Hiking New Zealand

New Zealand is an impressive country with much to offer visitors. With staggering scenery, fascinating history and culture combined with plenty of opportunity for adventure, it is a destination that will not disappoint. When choosing a country to visit, it can be difficult to choose what regions to see, and therefore what regions you will also not see. Visiting these spectacular National Parks provides a great way to see this country’s splendor. From the New Zealand Tourism website ( we have selected an article about making the absolute most of an active New Zealand vacation.

World Heritage Walking Tours (www has guided guests around New Zealand national parks for over 10 years. They have created an itinerary that offers travelers the chance to visit up to six parks in two weeks at a nice easy pace. The South and West of the South Island is an area with protected World Heritage status and offers an incredible variety of landscapes and environments that will live long in your memory.

Arthur’s Pass National Park
Right on the backbone of the Southern Alps and the closest to the South Island’s largest city, Christchurch Arthur’s Pass is named after Arthur Dudley Dobson, the explorer who discovered the pass linking Canterbury to the West Coast. Arthur’s Pass National Park was established in 1929 and is the South Island’s oldest. Unique features include New Zealand’s only true alpine village, it’s the only national park in the South Island accessible by train, the world famous TranzAlpine.

Paparoa National Park
One of the newer and smaller parks was established in 1987 and is only 75,600 acres in size, Paparoa National Park stretches from the Tasman Sea to the lush green Paparoa Ranges. With tropical looking forest and white sandy beaches it’s very different from the alpine world of Arthur’s Pass but is only a few hours away - you can visit both in the same day! The geology is the most unique aspect of Paparoa; it is made from predominantly limestone karst rock which has created a vast array of underground caves and caverns. Experienced cavers can explore on their own through the vast network of cave systems or for those who would like the security of a guided tour, the Nile River glowworm caves are very accessible and will be something you remember for ever! The best place to stay to explore Paparoa is the idyllic seaside village of Punakaiki, home of the Pancake Rocks and blowholes.

Westland Tai Poutini National Park
The park was established in 1960 and had 11,000 acres added in 2010, making the total current area 325,000 acres. It has incredibly varied landscapes stretching from New Zealand’s highest peaks, through lush rainforest down to rugged and remote coastline. The western slopes of the Southern Alps are home to the most accessible of New Zealand’s glaciers - Franz Joseph and Fox Glacier. This is the only place in New Zealand where you can actually walk out on a glacier even if you don’t have any mountaineering experience; it’s easy and safe with a guide. Other highlights in Westland National Park are Okarito Lagoon and Lake Matheson.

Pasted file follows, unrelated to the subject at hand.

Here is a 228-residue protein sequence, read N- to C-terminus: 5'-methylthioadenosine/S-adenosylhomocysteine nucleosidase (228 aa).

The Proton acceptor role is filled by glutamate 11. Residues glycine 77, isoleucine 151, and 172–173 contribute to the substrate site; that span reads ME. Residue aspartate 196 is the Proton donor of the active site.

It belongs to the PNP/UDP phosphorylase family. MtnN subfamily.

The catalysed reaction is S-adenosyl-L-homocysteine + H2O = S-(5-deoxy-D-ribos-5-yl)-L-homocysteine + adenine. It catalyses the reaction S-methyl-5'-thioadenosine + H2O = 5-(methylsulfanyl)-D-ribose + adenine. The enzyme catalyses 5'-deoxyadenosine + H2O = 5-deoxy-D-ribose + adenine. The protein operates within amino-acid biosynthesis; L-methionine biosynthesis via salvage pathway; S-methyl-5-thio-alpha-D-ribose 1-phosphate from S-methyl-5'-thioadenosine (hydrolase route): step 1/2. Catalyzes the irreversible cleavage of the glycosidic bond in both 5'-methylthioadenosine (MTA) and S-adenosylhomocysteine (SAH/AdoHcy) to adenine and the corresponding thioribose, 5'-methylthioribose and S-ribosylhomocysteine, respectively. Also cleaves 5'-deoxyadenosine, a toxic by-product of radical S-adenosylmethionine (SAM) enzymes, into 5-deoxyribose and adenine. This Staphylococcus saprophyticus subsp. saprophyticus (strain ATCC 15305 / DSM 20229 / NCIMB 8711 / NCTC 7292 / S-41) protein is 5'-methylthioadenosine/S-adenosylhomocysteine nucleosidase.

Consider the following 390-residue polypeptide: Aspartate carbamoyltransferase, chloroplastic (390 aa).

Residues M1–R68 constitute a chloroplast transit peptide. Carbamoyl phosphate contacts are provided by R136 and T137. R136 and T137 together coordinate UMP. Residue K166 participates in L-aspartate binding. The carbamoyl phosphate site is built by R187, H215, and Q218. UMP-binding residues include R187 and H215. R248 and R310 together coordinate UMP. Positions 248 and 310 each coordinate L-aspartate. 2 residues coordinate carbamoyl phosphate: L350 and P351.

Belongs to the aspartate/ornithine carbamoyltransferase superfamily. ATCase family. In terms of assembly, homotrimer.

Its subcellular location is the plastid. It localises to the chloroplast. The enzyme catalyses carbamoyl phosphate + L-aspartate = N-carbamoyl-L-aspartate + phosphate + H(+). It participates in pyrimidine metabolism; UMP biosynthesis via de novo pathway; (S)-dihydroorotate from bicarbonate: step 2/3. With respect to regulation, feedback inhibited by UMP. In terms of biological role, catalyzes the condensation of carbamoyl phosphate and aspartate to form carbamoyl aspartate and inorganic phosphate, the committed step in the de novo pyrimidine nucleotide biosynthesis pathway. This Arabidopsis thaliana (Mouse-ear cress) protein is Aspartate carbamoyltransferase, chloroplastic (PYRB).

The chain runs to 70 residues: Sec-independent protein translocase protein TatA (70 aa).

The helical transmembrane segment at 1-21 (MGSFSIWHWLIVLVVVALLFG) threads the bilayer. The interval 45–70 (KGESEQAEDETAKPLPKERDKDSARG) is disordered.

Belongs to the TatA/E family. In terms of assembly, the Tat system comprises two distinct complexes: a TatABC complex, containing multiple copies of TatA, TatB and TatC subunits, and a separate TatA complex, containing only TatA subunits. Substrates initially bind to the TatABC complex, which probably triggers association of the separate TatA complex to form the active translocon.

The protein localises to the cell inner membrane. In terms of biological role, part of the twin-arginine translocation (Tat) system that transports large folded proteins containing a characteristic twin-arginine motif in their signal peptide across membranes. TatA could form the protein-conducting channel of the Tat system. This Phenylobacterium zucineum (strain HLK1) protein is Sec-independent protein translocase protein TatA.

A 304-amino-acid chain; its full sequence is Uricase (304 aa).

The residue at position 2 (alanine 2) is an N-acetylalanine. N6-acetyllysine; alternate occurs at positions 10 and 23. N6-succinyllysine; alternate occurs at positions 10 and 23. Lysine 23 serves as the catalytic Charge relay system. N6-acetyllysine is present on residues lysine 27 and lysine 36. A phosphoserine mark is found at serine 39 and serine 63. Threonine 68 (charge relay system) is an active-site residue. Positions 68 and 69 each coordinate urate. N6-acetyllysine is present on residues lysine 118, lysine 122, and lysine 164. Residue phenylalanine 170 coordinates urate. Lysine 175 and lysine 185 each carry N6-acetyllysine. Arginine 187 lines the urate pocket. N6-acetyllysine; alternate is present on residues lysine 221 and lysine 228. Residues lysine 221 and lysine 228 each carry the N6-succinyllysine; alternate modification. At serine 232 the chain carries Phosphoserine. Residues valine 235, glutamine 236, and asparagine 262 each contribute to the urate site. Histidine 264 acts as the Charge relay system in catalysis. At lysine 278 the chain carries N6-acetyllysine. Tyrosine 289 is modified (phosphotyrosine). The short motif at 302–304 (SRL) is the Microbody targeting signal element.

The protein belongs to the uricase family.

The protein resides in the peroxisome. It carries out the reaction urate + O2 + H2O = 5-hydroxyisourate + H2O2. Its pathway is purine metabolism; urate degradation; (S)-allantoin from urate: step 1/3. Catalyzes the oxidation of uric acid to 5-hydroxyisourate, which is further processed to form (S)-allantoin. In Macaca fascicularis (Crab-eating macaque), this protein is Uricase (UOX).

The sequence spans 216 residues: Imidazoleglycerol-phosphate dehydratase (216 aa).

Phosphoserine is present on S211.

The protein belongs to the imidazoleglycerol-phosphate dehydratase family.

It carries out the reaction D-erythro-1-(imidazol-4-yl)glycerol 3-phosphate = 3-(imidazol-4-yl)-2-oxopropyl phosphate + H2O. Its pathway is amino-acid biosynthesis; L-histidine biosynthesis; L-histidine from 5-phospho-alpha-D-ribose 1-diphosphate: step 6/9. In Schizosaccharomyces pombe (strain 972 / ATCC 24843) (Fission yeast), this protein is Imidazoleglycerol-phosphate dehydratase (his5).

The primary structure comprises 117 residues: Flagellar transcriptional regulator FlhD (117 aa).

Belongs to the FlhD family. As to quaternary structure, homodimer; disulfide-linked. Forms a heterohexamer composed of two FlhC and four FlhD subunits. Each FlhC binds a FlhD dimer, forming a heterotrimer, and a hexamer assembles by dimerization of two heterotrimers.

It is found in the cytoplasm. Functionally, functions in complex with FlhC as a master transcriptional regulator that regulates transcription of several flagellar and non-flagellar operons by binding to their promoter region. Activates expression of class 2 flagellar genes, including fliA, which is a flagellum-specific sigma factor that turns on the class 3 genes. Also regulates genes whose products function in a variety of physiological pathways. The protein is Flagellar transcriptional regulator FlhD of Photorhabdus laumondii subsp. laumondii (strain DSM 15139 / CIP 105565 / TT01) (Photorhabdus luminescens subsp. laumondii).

Mount Aspiring National Park
The third largest park at 877,000 acres was established in 1964 and takes it’s name from the highest mountain outside of the Mt. Cook region, Mount Aspiring (9950 ft), which is visible and accessible from the Lake Wanaka side of the park. A truly glacial environment, with over 100 glaciers inside the park, it borders on the real wilderness of Fiordland and is one of the least developed national parks in the country. Dotted with lakes both large and small, there are some stunning drives through the park and some even better walking tracks, including the Routeburn Track. The two main areas for accessing the park are Wanaka and Queenstown. The Dart and Routeburn Valleys, situated at the northern end of Lake Wakatipu, has scenery that is out of this world!

Fiordland National Park
The largest and most famous of the parks and the last real great wilderness in New Zealand - Fiordland National Park is 3 million acres of natural wonderland that has been protected since 1952. The name comes from the 14 fiords on the coast at the western extreme of the park, the most famous of which is Milford Sound. There is relatively easy access to Milford Sound, Lake Manapouri, Lake Te Anau and Doubtful Sound through existing transport links and services, for those who want to get off the beaten track there are places like the Hollyford Valley, Dusky Sound or the Waihauriri River to explore. Fiordland offers some great wildlife experiences and is home to iconic native species like the Kea, Kiwi and Takahe. Martin’s Bay at the end of the Hollyford Track is like the edge of the world, and the seal colony at Long Reef has to be one of the most natural wildlife experiences anywhere in the world.

Mount Cook National Park
Completing the lineup is Aoraki Mount Cook National Park, a true alpine national park and home to all but one of New Zealand’s peaks over 10,000 feet, including of course the highest of all, Aoraki Mt Cook. Part of the land that makes up the park has been protected from as early as 1887, full national park status for this 175,000 acre area was established in 1953. There is only one way into or out of the park and all roads lead to Mt Cook Village - with regal peaks and glaciers everywhere you look. Both the National Park Visitor Centre and Sir Edmund Hillary Alpine Centre offer excellent glimpses into the world of mountaineering and are highly recommended, as are day hikes on the many well maintained tracks leaving right from the village.


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